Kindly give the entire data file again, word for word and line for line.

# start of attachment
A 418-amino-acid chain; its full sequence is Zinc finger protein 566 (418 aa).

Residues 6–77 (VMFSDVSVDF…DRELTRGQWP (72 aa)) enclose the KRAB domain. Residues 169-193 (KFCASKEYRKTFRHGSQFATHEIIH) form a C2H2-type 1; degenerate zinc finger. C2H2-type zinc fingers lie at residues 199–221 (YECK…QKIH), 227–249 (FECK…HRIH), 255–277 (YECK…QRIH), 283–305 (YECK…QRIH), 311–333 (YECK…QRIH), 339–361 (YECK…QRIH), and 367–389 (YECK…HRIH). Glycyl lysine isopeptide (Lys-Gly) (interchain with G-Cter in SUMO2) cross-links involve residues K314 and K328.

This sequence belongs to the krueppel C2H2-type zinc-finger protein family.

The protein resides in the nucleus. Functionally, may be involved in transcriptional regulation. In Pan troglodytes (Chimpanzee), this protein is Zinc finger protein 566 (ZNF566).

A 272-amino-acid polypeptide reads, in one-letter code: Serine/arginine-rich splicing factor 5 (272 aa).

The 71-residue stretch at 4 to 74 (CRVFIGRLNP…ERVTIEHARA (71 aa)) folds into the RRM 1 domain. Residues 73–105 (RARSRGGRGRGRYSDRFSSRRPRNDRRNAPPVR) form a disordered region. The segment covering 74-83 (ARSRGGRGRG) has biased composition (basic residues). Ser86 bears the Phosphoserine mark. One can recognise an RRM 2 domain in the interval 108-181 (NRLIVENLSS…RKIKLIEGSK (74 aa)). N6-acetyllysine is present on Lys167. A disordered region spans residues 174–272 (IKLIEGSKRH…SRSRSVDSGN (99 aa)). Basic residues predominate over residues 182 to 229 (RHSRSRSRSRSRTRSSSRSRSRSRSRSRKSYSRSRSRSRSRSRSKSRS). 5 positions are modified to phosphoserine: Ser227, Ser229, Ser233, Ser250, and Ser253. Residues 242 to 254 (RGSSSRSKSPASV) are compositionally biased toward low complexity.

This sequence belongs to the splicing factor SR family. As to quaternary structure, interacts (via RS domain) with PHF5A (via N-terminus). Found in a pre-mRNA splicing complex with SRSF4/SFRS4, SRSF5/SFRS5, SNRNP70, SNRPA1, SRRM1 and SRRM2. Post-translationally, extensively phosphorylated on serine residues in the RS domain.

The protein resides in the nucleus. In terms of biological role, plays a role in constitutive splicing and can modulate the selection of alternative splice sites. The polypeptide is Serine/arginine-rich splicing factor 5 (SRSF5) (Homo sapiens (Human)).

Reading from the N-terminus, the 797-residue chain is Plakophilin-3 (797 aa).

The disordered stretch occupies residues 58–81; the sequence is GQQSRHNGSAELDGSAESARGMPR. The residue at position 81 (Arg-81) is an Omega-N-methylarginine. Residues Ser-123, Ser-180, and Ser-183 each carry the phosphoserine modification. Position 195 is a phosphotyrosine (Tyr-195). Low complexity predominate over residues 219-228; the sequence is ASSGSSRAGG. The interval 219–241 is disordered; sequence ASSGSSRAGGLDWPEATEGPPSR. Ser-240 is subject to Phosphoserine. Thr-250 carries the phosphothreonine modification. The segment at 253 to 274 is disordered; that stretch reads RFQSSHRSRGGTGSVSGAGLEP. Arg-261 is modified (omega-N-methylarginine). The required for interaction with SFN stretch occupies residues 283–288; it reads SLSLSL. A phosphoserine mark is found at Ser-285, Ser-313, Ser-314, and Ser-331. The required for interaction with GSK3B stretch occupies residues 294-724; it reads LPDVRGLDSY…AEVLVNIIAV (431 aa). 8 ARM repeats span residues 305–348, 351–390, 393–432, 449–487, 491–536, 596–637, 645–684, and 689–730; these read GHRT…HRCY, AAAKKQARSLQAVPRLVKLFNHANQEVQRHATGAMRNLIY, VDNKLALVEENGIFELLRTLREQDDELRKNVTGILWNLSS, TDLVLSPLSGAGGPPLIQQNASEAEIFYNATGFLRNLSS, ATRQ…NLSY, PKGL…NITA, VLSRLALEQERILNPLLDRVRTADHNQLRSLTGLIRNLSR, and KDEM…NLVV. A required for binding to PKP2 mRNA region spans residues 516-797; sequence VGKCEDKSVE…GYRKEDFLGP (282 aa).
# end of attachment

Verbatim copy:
A 418-amino-acid chain; its full sequence is Zinc finger protein 566 (418 aa).

Residues 6–77 (VMFSDVSVDF…DRELTRGQWP (72 aa)) enclose the KRAB domain. Residues 169-193 (KFCASKEYRKTFRHGSQFATHEIIH) form a C2H2-type 1; degenerate zinc finger. C2H2-type zinc fingers lie at residues 199–221 (YECK…QKIH), 227–249 (FECK…HRIH), 255–277 (YECK…QRIH), 283–305 (YECK…QRIH), 311–333 (YECK…QRIH), 339–361 (YECK…QRIH), and 367–389 (YECK…HRIH). Glycyl lysine isopeptide (Lys-Gly) (interchain with G-Cter in SUMO2) cross-links involve residues K314 and K328.

This sequence belongs to the krueppel C2H2-type zinc-finger protein family.

The protein resides in the nucleus. Functionally, may be involved in transcriptional regulation. In Pan troglodytes (Chimpanzee), this protein is Zinc finger protein 566 (ZNF566).

A 272-amino-acid polypeptide reads, in one-letter code: Serine/arginine-rich splicing factor 5 (272 aa).

The 71-residue stretch at 4 to 74 (CRVFIGRLNP…ERVTIEHARA (71 aa)) folds into the RRM 1 domain. Residues 73–105 (RARSRGGRGRGRYSDRFSSRRPRNDRRNAPPVR) form a disordered region. The segment covering 74-83 (ARSRGGRGRG) has biased composition (basic residues). Ser86 bears the Phosphoserine mark. One can recognise an RRM 2 domain in the interval 108-181 (NRLIVENLSS…RKIKLIEGSK (74 aa)). N6-acetyllysine is present on Lys167. A disordered region spans residues 174–272 (IKLIEGSKRH…SRSRSVDSGN (99 aa)). Basic residues predominate over residues 182 to 229 (RHSRSRSRSRSRTRSSSRSRSRSRSRSRKSYSRSRSRSRSRSRSKSRS). 5 positions are modified to phosphoserine: Ser227, Ser229, Ser233, Ser250, and Ser253. Residues 242 to 254 (RGSSSRSKSPASV) are compositionally biased toward low complexity.

This sequence belongs to the splicing factor SR family. As to quaternary structure, interacts (via RS domain) with PHF5A (via N-terminus). Found in a pre-mRNA splicing complex with SRSF4/SFRS4, SRSF5/SFRS5, SNRNP70, SNRPA1, SRRM1 and SRRM2. Post-translationally, extensively phosphorylated on serine residues in the RS domain.

The protein resides in the nucleus. In terms of biological role, plays a role in constitutive splicing and can modulate the selection of alternative splice sites. The polypeptide is Serine/arginine-rich splicing factor 5 (SRSF5) (Homo sapiens (Human)).

Reading from the N-terminus, the 797-residue chain is Plakophilin-3 (797 aa).

The disordered stretch occupies residues 58–81; the sequence is GQQSRHNGSAELDGSAESARGMPR. The residue at position 81 (Arg-81) is an Omega-N-methylarginine. Residues Ser-123, Ser-180, and Ser-183 each carry the phosphoserine modification. Position 195 is a phosphotyrosine (Tyr-195). Low complexity predominate over residues 219-228; the sequence is ASSGSSRAGG. The interval 219–241 is disordered; sequence ASSGSSRAGGLDWPEATEGPPSR. Ser-240 is subject to Phosphoserine. Thr-250 carries the phosphothreonine modification. The segment at 253 to 274 is disordered; that stretch reads RFQSSHRSRGGTGSVSGAGLEP. Arg-261 is modified (omega-N-methylarginine). The required for interaction with SFN stretch occupies residues 283–288; it reads SLSLSL. A phosphoserine mark is found at Ser-285, Ser-313, Ser-314, and Ser-331. The required for interaction with GSK3B stretch occupies residues 294-724; it reads LPDVRGLDSY…AEVLVNIIAV (431 aa). 8 ARM repeats span residues 305–348, 351–390, 393–432, 449–487, 491–536, 596–637, 645–684, and 689–730; these read GHRT…HRCY, AAAKKQARSLQAVPRLVKLFNHANQEVQRHATGAMRNLIY, VDNKLALVEENGIFELLRTLREQDDELRKNVTGILWNLSS, TDLVLSPLSGAGGPPLIQQNASEAEIFYNATGFLRNLSS, ATRQ…NLSY, PKGL…NITA, VLSRLALEQERILNPLLDRVRTADHNQLRSLTGLIRNLSR, and KDEM…NLVV. A required for binding to PKP2 mRNA region spans residues 516-797; sequence VGKCEDKSVE…GYRKEDFLGP (282 aa).